This miserable totality is driving me stir-crazy. I conjure on my telescreen an episode of The Mike Wallace Show from May 18, 1958 featuring Aldous Huxley, described by Wallace during the episode’s intro as “a man haunted by a vision of hell on earth.”
What I find, with some surprise, in this broadcast is a description of twenty-first century reality, especially if by that I mean reality here in the United States under the current Trump regime. Yet this world of ours also isn’t quite the one Huxley imagined, due to his misunderstanding of the logic of capitalism. Unlike Brave New World, for instance, it isn’t so much a world of “people happy where they oughtn’t to be.” Fear and anger, rather, are the dominant emotions in this world, whipped into being through omnipresent policing and gun violence. Given the structure of the built environment, one rarely experiences other people, one rarely experiences any kind of “group dynamic,” except via mediation, thanks to the ubiquity within the society of money, cars, and cellphones. Members of the dominator class drive around under these undemocratic, unfree circumstances communicating their dominance with their GOP bumper stickers and their MAGA hats and their open-carry firearms, while the rest of us hunch over steering wheels or stand alongside busy highways waiting for city buses, growing harried and bitter as we rush back and forth between rented or mortgaged living spaces and corporate-governed sites of production and consumption. In fact, I begin to wonder as the interview proceeds if it isn’t ultimately some deep-seated fear of rhetoric, of “verbal boobytraps,” as he says, that drives Huxley’s evolution, his turn in the final years of his life toward mysticism and psychedelics. Hope depended for him upon the possibility of direct, unmediated access to and experience of truth. Rhetoric maintains its victory, as it has in all hitherto existing societies, turning all of history into a forced march toward “thoughtless pleasure and ordered efficiency,” only to the extent that it succeeds in distracting us from the truth of the injustice of servitude, the truth that murmurs up from within. For what is “applied science,” what is “instrumental reason,” after all, if not rhetoric?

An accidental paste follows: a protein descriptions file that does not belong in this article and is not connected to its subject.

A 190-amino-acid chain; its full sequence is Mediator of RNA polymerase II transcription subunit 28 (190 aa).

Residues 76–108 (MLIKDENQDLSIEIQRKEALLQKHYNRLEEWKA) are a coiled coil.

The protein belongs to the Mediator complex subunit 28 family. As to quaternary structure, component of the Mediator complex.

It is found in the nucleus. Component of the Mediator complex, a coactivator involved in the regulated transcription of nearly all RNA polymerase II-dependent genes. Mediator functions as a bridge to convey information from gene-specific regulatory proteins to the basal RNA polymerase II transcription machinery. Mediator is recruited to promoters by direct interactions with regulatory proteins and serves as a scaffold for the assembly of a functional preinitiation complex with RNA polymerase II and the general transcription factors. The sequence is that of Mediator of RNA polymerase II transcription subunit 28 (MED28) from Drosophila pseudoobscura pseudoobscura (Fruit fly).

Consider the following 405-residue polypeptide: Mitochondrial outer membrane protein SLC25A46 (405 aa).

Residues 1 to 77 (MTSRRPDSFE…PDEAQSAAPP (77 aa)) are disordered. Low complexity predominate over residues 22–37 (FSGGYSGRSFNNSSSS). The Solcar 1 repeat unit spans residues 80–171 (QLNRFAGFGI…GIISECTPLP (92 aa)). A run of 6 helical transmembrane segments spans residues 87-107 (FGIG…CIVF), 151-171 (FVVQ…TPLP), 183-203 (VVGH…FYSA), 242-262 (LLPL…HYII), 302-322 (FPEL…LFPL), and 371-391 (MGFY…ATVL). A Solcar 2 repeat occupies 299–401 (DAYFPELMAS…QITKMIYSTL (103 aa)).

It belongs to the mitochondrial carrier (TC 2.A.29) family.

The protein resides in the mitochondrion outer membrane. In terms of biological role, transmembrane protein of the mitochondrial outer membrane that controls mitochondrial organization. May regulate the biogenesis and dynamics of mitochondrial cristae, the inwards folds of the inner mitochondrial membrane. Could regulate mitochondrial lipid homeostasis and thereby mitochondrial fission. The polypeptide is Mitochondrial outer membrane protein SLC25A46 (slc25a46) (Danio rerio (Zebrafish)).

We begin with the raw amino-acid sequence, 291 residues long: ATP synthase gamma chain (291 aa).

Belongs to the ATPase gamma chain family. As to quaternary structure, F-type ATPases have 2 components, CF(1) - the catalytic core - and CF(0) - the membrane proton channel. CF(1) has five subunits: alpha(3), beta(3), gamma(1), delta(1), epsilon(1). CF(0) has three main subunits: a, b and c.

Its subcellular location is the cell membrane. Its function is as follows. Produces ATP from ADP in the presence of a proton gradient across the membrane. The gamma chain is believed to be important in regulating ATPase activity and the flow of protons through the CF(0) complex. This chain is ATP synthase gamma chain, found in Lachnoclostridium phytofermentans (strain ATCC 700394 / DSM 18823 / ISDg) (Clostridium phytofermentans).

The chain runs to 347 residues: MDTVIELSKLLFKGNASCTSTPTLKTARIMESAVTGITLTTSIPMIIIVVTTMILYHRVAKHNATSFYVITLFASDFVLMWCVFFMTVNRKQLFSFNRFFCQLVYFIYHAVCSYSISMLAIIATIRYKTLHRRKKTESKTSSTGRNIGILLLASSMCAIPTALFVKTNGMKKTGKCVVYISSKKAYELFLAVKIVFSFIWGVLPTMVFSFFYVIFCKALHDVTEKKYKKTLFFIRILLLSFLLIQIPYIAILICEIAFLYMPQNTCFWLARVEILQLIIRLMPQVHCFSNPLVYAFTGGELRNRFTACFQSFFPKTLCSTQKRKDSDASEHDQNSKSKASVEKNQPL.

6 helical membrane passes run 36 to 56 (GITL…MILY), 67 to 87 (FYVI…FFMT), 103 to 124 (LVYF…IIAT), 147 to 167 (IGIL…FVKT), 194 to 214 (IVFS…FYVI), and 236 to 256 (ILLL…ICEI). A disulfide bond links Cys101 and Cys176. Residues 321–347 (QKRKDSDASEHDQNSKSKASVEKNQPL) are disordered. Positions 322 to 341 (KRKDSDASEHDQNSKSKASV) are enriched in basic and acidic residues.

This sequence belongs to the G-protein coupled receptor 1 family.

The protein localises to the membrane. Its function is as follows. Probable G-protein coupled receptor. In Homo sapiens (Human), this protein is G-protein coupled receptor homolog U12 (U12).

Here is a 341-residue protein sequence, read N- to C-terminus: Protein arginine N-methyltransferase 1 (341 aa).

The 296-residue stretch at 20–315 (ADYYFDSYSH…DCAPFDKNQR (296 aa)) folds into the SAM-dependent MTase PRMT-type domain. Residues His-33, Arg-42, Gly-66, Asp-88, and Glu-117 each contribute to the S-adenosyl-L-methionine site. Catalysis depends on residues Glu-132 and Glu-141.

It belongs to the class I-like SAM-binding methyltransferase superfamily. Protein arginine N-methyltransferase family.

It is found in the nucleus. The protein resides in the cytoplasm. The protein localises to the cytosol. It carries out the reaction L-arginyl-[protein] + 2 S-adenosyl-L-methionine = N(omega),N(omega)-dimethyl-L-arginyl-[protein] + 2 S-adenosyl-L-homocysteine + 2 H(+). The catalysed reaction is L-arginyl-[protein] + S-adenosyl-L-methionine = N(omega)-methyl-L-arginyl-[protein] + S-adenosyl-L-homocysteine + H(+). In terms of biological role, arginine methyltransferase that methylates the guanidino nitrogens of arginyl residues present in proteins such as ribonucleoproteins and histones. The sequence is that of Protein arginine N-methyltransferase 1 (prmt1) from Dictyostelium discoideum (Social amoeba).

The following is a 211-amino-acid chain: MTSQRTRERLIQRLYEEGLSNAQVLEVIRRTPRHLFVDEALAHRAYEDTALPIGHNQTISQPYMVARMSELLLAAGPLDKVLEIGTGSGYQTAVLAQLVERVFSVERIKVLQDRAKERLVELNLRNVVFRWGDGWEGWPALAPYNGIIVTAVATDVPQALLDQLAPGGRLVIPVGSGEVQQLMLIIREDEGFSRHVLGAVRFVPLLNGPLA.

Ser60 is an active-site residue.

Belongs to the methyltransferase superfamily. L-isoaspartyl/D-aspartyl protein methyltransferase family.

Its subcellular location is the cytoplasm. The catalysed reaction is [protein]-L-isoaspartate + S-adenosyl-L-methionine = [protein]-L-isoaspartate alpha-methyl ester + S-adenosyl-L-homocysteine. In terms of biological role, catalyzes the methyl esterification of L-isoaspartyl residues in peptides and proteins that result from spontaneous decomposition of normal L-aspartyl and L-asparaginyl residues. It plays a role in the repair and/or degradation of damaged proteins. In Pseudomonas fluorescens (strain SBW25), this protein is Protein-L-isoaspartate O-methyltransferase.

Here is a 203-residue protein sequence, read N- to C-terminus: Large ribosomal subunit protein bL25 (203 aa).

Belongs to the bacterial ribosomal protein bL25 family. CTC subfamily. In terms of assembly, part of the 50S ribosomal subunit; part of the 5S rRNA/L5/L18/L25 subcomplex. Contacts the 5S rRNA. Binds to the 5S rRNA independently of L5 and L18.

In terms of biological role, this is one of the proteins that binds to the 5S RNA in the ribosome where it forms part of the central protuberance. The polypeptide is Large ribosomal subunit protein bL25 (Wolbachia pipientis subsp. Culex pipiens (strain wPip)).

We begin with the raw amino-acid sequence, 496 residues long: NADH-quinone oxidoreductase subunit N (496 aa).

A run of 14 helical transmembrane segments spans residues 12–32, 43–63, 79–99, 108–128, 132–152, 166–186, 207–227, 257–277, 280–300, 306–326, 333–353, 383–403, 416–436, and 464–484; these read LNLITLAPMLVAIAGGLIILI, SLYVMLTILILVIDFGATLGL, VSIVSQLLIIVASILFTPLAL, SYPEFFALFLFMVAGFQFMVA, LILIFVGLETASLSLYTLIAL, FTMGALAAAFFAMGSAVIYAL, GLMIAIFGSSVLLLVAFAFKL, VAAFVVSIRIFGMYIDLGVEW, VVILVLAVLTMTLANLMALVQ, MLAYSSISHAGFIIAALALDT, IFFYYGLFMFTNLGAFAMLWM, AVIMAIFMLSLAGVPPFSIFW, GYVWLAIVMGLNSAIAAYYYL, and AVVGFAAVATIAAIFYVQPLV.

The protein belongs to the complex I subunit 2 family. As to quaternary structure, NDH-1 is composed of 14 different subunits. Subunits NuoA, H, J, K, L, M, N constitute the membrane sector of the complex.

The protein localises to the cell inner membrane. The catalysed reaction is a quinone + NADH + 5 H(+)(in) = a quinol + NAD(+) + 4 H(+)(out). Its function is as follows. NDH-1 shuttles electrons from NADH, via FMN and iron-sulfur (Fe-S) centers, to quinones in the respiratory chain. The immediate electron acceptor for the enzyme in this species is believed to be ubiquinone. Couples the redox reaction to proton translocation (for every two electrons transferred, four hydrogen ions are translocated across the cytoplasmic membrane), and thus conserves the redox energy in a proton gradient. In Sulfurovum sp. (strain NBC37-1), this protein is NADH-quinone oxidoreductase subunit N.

Ears perk up, as on a hound. I do this whenever others wish to converse with me about “traps.” We’ve all lost time to sinkholes and vortices, haven’t we? As I drive along a parkway, an old woman walks past, head tipped back, pouring sunflower seeds down her gullet with the palm of her hand. Would it be fair to liken the invention of a cognitive map to the invention of a superior mythos — one suited to one’s historical moment? Those who call themselves scientists still walk in a mucky world, don’t they? A grizzled oldtimer, sucking on a pipe, lowers his eyes and grumbles ominously out the corner of his mouth, “Ain’t that the truth.” Imagine me speaking to you through a medley of voice actors. Plants today feel prickly, causing me to flinch upon contact. Colored-pencil illustration of fingers, their nails polished, rolling up a thing and lighting it. The buzz of an air unit conspires with the ring of insects out back to wake me like an alarm. Hot damn, where am I? I justify my actions with as loose a code of ethics as possible: just go with it. Become one with the democracy of the self. Contain multitudes comfortably and without apology. So many bugs, though — one must refrain from scratching and striking out at them. For peace, the Lord hath provided us with places indoors. Inner spaces. Learn to stress inwardness as well as presence. No need to crave others’ possessions. The Master of the Self — a master in reach of everyone — redoubles that wealth of joyful intensity within. And that doesn’t require renunciation of the world. Just the opposite: take it, it’s yours and everyone else’s. A small lizard scampers off my stoop. A little black one, with stripes like a skunk. The world in that moment is flush with novelty. These minor revolutions console us in the big one’s absence. These are our share of what was promised: our inheritance. Drug laws are flouted en masse because the people know what works best. A perfect litmus test for detection of the authoritarian personality: do you or don’t you allow yourself entry into the Kingdom of God? As soundtrack, by the way, for today’s entry, allow me to suggest The Isley Brothers’ great cover medley spoken on behalf of and from the standpoint of the meek, “Ohio / Machine Gun.”